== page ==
FORTY-​​FOUR years before German Chan­cellor Angela Merkel dis­cov­ered that the National Secu­rity Agency had been lis­tening to her cell­phone calls, Pres­i­dent Nixon met with South Korean Pres­i­dent Park Chung-​​Hee to dis­cuss a sub­stan­tial boost in Amer­ican mil­i­tary aid to thwart a wor­ri­some threat from North Korea.

That August 1969, summit meeting in San Fran­cisco was as lop­sided as a diplo­matic mis­match could be: Well before the two men sat down, Nixon had a detailed list of what Park would ask for — and another list of what he was willing to settle for — all thanks to the cryp­tog­ra­phers at the NSA, spying on yet another US ally. In that tech­no­log­i­cally prim­i­tive era, the agency easily inter­cepted scores of encrypted high-​​level South Korean gov­ern­ment cables, handily broke the codes, and let the US intel­li­gence com­mu­nity in on the most closely held secrets in the Seoul government.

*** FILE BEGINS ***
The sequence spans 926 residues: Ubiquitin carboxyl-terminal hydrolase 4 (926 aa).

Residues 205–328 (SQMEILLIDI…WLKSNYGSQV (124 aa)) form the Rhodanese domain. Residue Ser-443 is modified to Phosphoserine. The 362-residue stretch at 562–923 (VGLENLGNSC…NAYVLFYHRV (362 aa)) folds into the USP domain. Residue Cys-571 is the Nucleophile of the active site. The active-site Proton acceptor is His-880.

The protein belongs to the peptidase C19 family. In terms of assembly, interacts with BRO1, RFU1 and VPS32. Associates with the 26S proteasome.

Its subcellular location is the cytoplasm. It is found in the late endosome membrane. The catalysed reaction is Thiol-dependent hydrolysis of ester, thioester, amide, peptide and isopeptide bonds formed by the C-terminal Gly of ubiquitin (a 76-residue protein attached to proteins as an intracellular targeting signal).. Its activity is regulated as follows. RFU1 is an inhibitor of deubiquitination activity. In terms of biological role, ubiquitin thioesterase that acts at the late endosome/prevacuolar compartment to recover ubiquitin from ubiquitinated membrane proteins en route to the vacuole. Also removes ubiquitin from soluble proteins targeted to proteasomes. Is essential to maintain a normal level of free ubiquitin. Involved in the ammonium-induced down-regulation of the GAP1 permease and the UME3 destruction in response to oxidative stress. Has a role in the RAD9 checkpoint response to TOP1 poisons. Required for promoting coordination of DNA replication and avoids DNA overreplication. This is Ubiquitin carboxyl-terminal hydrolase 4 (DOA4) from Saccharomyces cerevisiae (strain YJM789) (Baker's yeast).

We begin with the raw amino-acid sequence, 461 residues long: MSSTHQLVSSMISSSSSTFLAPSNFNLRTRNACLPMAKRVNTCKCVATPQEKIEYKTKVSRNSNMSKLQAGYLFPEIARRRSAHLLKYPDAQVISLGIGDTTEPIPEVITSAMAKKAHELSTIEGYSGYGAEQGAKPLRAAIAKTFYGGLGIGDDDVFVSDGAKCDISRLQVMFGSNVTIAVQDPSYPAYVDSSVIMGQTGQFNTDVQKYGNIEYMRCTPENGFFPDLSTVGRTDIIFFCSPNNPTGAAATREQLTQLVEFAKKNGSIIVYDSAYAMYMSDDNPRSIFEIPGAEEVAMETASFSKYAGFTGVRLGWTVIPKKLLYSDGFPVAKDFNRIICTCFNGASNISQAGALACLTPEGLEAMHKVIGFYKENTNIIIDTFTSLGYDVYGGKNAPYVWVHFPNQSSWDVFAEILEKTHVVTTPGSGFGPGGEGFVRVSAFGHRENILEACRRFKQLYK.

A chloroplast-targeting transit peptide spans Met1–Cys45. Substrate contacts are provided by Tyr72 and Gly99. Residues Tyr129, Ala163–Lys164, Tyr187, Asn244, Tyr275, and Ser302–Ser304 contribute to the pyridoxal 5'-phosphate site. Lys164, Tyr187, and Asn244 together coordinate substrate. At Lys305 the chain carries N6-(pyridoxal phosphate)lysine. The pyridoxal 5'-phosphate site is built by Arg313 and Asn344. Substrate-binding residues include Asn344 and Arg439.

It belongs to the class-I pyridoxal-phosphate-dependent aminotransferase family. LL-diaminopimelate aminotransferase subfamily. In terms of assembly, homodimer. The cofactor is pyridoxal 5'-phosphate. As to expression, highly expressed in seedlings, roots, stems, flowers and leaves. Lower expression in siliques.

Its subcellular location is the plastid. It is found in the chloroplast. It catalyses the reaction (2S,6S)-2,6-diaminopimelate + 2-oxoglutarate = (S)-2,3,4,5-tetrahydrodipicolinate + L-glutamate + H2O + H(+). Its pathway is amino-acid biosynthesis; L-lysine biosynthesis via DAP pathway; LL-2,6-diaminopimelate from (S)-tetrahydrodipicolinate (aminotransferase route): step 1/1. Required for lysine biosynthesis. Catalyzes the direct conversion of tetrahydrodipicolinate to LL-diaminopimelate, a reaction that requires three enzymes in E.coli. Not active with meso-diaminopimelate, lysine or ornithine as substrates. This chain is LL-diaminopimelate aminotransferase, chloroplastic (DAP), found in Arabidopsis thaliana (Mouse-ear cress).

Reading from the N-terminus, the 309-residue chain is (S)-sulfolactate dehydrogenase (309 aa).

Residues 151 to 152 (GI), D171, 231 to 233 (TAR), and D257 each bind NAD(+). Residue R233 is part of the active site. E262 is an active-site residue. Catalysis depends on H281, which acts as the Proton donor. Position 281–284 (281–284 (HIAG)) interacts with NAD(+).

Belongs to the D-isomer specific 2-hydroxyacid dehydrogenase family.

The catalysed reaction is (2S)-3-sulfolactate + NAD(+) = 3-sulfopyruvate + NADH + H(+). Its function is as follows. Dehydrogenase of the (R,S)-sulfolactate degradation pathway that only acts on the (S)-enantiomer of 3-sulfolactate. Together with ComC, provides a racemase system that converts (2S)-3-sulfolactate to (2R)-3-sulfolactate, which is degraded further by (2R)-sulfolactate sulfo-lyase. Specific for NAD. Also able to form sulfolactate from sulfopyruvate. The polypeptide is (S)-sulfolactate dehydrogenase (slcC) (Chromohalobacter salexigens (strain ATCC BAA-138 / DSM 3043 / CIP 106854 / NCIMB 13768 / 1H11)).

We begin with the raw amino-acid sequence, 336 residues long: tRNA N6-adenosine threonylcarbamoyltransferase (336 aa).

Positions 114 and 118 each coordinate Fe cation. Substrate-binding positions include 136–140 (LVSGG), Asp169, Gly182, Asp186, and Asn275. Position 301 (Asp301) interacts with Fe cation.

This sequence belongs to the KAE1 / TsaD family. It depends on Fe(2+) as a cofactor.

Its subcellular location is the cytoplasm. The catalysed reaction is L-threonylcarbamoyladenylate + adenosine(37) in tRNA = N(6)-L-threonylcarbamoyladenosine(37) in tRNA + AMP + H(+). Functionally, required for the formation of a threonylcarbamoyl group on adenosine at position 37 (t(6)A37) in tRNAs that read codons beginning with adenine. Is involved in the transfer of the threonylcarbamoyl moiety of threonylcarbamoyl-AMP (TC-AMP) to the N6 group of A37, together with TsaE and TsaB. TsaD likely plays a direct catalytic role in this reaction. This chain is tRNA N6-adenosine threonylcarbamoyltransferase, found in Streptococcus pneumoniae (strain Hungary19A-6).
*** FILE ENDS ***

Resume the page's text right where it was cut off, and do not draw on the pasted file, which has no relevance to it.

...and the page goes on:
That year, I was an Army Intel­li­gence officer based in Hawaii, assigned to watch over North Korea, and one among many ana­lysts who read those cables every day. For nearly two years, thanks to the NSA, my reg­ular reading also included the inter­cepted and decoded secrets of other Asian gov­ern­ments that posed no obvious threat to the United States — Japan, Thai­land, Indonesia, Malaysia, Sin­ga­pore, Burma, the Philip­pines and, of course, South Vietnam. In the 1960s, NSA cryp­tog­ra­phers were also flies on the wall inside the osten­sibly secure for­eign min­istries of our allies across Europe, including the gov­ern­ment of one of Merkel’s pre­de­ces­sors, Willy Brandt.

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